A new study has shed light on the obstacles that pregnancy places on working women.
Some 56% of British mothers think they would be further in their careers if they didn’t have children, according to a nationwide survey of 1,000 full-time working women conducted by watchshop.com. 33% said they felt guilty if they have to miss work because of their children.
Quoted in the Independent, Joeli Brearley, Founder of the online project Pregnant Then Screwed said: “In a work environment, maternity leave is normal, paternity leave longer than two weeks is not. Therefore women tend to bear the brunt of childcare responsibilities, even when there are two working parents in the family.”
This “brunt” continues throughout their return to work. Research by the Equality and Human Rights Commission concluded that up to 54,000 annually lose their jobs due to workplace discrimination against pregnant women and new mothers.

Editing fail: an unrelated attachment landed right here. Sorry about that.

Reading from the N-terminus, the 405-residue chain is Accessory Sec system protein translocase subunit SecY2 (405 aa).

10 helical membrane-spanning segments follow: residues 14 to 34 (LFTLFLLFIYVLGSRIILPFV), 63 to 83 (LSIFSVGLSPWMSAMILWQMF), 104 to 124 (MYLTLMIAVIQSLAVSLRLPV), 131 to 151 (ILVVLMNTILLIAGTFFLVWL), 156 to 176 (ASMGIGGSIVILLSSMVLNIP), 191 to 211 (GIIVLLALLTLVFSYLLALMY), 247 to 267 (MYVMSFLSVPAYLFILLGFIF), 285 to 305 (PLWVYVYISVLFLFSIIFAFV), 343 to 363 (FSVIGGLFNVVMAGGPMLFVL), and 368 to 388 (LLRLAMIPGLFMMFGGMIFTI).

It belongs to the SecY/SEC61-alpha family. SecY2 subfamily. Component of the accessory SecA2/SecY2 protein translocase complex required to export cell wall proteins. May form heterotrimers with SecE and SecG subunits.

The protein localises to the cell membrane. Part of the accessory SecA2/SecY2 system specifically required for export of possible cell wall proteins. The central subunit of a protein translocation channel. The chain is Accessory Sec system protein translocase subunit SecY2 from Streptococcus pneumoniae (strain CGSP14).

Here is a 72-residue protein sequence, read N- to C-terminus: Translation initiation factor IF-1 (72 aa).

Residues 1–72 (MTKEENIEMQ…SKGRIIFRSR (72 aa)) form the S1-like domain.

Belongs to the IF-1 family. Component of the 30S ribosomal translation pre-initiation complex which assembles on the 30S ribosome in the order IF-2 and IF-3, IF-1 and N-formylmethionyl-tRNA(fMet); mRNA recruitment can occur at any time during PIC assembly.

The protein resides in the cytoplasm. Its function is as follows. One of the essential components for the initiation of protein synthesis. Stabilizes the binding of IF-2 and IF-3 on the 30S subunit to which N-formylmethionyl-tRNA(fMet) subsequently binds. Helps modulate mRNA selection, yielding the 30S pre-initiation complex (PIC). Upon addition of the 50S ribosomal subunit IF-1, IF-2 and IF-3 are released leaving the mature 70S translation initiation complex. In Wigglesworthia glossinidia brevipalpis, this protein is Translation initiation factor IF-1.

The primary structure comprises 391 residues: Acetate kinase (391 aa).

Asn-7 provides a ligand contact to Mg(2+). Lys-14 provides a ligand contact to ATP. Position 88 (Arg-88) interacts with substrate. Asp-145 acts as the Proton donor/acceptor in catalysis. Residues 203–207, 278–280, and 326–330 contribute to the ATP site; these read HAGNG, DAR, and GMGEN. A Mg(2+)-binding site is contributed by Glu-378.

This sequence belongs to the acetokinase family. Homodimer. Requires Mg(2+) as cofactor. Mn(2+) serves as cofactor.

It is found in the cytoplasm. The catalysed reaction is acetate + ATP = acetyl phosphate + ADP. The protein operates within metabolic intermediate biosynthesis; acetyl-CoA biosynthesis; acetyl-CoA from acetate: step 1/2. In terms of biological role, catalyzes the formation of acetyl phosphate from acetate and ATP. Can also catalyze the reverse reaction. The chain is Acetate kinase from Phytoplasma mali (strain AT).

“They are more likely to seek part-time or flexible work and as a result are often overlooked for promotion or added responsibilities. If the company is not willing to offer flexible working, then they need a valid business reason”, Brearley continued.
Further research last year research by mumsnet.co.uk found that 12% of working mothers thought employers didn’t discriminate against working mums, compared to 49% of mums that thought they did.
Gillian Nissim, Founder of Working Mums, said “there is room for a lot of creative thinking on how to make work culture more family-friendly. Some have argued that it is too expensive for businesses to move to more agile working patterns, but the survey demonstrates the costs of not doing so in terms of the loss of skilled staff.”